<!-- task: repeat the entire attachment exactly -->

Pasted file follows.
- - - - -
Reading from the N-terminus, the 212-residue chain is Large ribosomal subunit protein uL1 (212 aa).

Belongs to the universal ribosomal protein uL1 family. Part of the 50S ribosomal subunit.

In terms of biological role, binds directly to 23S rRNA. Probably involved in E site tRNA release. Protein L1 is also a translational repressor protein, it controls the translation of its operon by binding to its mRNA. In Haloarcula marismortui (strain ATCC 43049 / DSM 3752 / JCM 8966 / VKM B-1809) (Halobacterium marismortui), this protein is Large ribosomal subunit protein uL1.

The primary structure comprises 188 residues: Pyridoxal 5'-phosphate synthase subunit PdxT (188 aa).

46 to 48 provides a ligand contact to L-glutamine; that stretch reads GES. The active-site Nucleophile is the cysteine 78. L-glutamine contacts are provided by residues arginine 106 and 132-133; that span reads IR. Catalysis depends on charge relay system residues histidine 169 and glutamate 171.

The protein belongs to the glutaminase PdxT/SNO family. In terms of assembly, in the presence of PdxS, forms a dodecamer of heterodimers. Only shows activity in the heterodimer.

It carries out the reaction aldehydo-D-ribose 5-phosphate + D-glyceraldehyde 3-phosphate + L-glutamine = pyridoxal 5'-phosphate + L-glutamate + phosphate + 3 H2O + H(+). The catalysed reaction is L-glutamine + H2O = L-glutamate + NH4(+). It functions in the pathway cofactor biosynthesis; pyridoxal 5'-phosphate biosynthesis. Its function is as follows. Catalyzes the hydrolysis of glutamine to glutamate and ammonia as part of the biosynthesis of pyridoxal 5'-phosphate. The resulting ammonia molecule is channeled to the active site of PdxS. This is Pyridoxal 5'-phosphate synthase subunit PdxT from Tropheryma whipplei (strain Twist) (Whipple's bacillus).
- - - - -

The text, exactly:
Reading from the N-terminus, the 212-residue chain is Large ribosomal subunit protein uL1 (212 aa).

Belongs to the universal ribosomal protein uL1 family. Part of the 50S ribosomal subunit.

In terms of biological role, binds directly to 23S rRNA. Probably involved in E site tRNA release. Protein L1 is also a translational repressor protein, it controls the translation of its operon by binding to its mRNA. In Haloarcula marismortui (strain ATCC 43049 / DSM 3752 / JCM 8966 / VKM B-1809) (Halobacterium marismortui), this protein is Large ribosomal subunit protein uL1.

The primary structure comprises 188 residues: Pyridoxal 5'-phosphate synthase subunit PdxT (188 aa).

46 to 48 provides a ligand contact to L-glutamine; that stretch reads GES. The active-site Nucleophile is the cysteine 78. L-glutamine contacts are provided by residues arginine 106 and 132-133; that span reads IR. Catalysis depends on charge relay system residues histidine 169 and glutamate 171.

The protein belongs to the glutaminase PdxT/SNO family. In terms of assembly, in the presence of PdxS, forms a dodecamer of heterodimers. Only shows activity in the heterodimer.

It carries out the reaction aldehydo-D-ribose 5-phosphate + D-glyceraldehyde 3-phosphate + L-glutamine = pyridoxal 5'-phosphate + L-glutamate + phosphate + 3 H2O + H(+). The catalysed reaction is L-glutamine + H2O = L-glutamate + NH4(+). It functions in the pathway cofactor biosynthesis; pyridoxal 5'-phosphate biosynthesis. Its function is as follows. Catalyzes the hydrolysis of glutamine to glutamate and ammonia as part of the biosynthesis of pyridoxal 5'-phosphate. The resulting ammonia molecule is channeled to the active site of PdxS. This is Pyridoxal 5'-phosphate synthase subunit PdxT from Tropheryma whipplei (strain Twist) (Whipple's bacillus).